A dinosaur fossil found in at a building site in China – nicknamed 'Mud Dragon' – has added to evidence that bird-like group of dinosaurs was evolving rapidly before the mass extinction at the end of the Cretaceous period.

The fossil suggests that groups of feathered dinosaurs were thriving right before the mass extinction.

Mud Dragon has been identified as a new species of oviraptorosaur, and has been given the formal name Tongtianlong limosus – meaning "muddy dragon on the road to heaven".

The dinosaur is believed to have come to a sticky end. Steve Brusatte of the University of Edinburgh, who was involved in the excavation of the dinosaur and co-authored the paper on the findings published in Scientific Reports, says that it is one of the saddest fossil finds he has ever encountered.

Stuck in the mud and then blown up

"It's sad in the sense that the dinosaur got stuck in the mud and that's how it died. You can see its neck stretched up and its arms stretched out, trying to free itself from the mud," Brusatte told IBTimes UK. "It's a sad story because this is an animal that died, and you can sense that this was a real animal struggling and dying."

The fossil is thought to be between 66 and 72 million years old. It was discovered by construction workers in Ganzhou in southern China who were building a school.

Mud Dragon
A well preserved fossil of a new species of winged dinosaur, known as Tongtianlong or 'Mud Dragon', is giving scientists vital clues on a late flurry of evolution before the mass extinction event Junchang Lu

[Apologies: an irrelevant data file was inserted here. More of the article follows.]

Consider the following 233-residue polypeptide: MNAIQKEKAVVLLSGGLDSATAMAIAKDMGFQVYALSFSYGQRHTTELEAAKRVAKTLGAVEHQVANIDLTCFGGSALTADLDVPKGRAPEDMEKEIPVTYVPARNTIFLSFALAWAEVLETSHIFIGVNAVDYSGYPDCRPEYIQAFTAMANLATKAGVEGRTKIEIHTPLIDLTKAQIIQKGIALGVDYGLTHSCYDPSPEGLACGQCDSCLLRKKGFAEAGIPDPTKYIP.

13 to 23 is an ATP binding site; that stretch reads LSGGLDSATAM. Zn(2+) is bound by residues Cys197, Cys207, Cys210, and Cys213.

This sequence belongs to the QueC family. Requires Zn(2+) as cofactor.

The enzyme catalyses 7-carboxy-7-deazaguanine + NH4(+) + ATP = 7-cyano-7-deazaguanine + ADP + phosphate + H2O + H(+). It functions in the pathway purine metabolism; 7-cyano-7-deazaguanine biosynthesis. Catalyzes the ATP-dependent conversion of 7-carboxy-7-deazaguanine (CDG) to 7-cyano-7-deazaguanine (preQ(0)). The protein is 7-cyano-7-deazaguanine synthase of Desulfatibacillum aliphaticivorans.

Mud Dragon was blasted by the dynamite explosives the construction workers used but, apart from some slight damage to its back, the fossil remains almost entirely complete.

"It's always a fine line between discovering things that you never would have seen and blowing them to smithereens," Brusatte says.

Dinosaurs thriving before the asteroid struck

Mud Dragon was a feathered dinosaur in the family of oviraptorosaurs. These dinosaurs had short heads, no teeth and sharp beaks. Mud Dragon has a bony crest on its head, characteristic of oviraptorosaurs, which the scientists believe may have been involved in sexual selection.

This group of feathered, flightless dinosaurs was growing in population and giving rise to several new species in the 15 million years leading up to the mass extinction. Six different species of this group have been found in southern China in the past few years.

There were many related types of dinosaur living alongside each other in this area, as well as large meat-eaters like Tyrannosaurus rex and long-necked herbivorous dinosaurs, Brusatte says. "They were diversifying right at the end of the Cretaceous, right before the asteroid hit," he says.

Study coauthor Junchang Lü, of the Institute of Geology, Chinese Academy of Geological Sciences, says that the discovery of Mud Dragon in the Ganzhou area adds to the huge diversity of oviraptorosaurs from the late Cretaceous. "It will provide important information on the study of evolution, distribution and behaviour of oviraptorid dinosaurs."

Mud Dragon
A well preserved fossil of a new species of winged dinosaur, known as Tongtianlong or Mud Dragon, is giving scientists vital clues on a late flurry of evolution before the mass extinction event. Junchang Lu